Last updated October 24th 2015

Reframing Reality is a film festival that challenges the viewer to move beyond the narrow confines of life as defined by convention, prejudice and fear; to present the full spectrum of life as it is lived, changing our perception of reality through art. The Reframing Reality film festival will take place at the Jerusalem Cinematheque from October 25 – 29, 2015. The festival presents feature films, documentaries, children’s films and shorts by and about people living with physical, emotional, mental and sensory challenges, as well as workshops and lectures. It’s a mind and heart-expanding experience – a festival unlike any other.

Touch of Light/Photo courtesy of PR

Touch of Light/Photo courtesy of PR

Opening the festival will be Jung-chi Chang’s feature film Touch of the Light, based on the experiences of Huang Yu-Siang. Huang, who was born vision-impaired, learned to play piano at an early age, after his mother noticed that he could repeat the notes on the piano after hearing them played by his cousin. Although it took time and effort, she found a piano teacher who was willing to teach Huang, playing the notes repeatedly for him to hear, and guiding his hand on the keys. The film focuses on the challenges Huang faced in attending the Department of Music at National Taiwan University of Arts. Huang plays the role of himself in this biography inspired film, and also composed the score.

Planet of Snail by Yi Seung-jun is a documentary that depicts the life and love of a couple with moving poetic beauty and simplicity. As they go about their daily lives, struggling with the challenges and obstacles presented by life (poet Young-Chan is deaf-blind and Soon-Ho has physical disabilities), and rising to meet the challenges they set for themselves, as people, as artists. Imbued with love, beauty and humor, the film raises issues of community, friendship, dependence, interdependence and independence. Winner of the Docaviv Best International Documentary Award, it is an exceptionally visually and emotionally sensitive film.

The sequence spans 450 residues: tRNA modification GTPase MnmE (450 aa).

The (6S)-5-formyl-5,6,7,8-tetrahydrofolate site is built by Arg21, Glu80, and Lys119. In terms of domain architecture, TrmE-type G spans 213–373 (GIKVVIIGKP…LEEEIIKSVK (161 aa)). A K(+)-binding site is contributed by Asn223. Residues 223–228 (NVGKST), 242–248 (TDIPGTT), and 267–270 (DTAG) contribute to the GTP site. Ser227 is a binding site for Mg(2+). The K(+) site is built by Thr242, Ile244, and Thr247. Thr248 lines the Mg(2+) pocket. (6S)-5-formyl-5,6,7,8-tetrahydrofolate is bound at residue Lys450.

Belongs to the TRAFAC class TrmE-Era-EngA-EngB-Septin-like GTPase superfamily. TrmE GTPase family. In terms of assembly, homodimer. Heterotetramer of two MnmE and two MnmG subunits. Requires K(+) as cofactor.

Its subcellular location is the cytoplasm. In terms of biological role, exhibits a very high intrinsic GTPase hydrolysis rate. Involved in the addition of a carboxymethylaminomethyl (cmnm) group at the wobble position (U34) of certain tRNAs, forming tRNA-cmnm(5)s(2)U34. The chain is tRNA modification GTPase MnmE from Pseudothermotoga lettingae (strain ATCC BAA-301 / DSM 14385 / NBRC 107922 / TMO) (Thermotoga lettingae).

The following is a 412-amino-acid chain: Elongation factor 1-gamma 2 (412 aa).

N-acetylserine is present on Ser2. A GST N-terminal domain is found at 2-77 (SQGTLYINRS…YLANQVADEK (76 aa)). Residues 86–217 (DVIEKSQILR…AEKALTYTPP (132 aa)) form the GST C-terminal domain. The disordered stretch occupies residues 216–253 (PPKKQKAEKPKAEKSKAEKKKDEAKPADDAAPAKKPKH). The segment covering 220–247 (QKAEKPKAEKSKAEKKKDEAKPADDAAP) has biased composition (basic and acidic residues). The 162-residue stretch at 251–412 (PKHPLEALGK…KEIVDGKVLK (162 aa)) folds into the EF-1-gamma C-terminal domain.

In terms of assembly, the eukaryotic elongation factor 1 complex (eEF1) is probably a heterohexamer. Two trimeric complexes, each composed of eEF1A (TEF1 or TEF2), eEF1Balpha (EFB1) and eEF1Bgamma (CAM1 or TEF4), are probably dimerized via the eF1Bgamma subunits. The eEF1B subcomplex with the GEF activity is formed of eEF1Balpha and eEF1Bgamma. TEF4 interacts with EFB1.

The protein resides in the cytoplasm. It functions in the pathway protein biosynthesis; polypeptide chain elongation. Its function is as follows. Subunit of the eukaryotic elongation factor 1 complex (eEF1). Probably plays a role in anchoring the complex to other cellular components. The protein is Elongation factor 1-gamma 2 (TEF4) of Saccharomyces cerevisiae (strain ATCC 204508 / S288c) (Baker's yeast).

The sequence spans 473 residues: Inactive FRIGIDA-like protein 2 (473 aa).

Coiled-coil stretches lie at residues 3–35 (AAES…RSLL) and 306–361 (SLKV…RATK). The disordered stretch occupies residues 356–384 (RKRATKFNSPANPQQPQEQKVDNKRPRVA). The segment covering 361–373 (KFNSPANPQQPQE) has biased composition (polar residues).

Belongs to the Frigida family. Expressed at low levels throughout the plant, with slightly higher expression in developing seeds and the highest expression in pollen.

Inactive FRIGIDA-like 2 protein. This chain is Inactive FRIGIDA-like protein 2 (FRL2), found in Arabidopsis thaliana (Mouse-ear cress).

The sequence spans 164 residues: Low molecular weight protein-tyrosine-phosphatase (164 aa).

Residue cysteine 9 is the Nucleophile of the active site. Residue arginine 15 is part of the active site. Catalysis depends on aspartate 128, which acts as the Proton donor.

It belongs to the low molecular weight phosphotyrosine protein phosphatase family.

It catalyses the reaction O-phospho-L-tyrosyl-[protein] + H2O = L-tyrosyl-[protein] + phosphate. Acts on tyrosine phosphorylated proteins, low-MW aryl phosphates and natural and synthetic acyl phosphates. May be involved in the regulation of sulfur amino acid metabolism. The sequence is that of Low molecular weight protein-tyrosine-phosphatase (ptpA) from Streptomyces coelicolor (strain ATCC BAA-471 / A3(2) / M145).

Nir Bergman’s Yona is feature film inspired by the life and work of the poet Yona Wollach. Bergman’s film reveals a deep understanding the artistic process and poetic coming into being, as well as conveying the intellectual milieu and atmosphere of the time. The poet’s life story contains much drama with no need for embellishment, Bergman’s film offers insight into Yona’s complex character from an empathetic perspective. Dr. Emmanuel Schen will give a talk preceding the screening on presenting mental illness in film.

I Smile Back directed by Adam Salky features comedian Sarah Silverman in her first dramatic role. The film is based on the eponymous novel by Amy Koppelman who co-wrote the screenplay with Paige Dylan about a wife and mother struggling with mental illness and addition.

Catch some comedy and feel-good vibes from La Famille Bélier, directed by Éric Lartigau. Teenage Paula pitches in on the family farm and also does double duty as interpreter to the hearing world for her parents and brother. The harmonious balance of her life shifts when she accidentally discovers a talent, and a love for singing.

The full program (in English) may be found on the Jerusalem Cinematheque website.

Tickets for the festival are offered at a very attractive discount: 30 NIS/20 NIS for persons with disabilities; 10 NIS children/soldiers/seniors; cinematheque members – free. Tickets for special events, as noted in the program are 40/30 NIS.

The festival is initiated and produced by Shekel, an NPO that provides community services to people with special needs, and the program was planned in cooperation with the US-based ReelAbilities film festival. The festival is also supported by the Jerusalem Foundation and the Israeli Organization for Community Communication.

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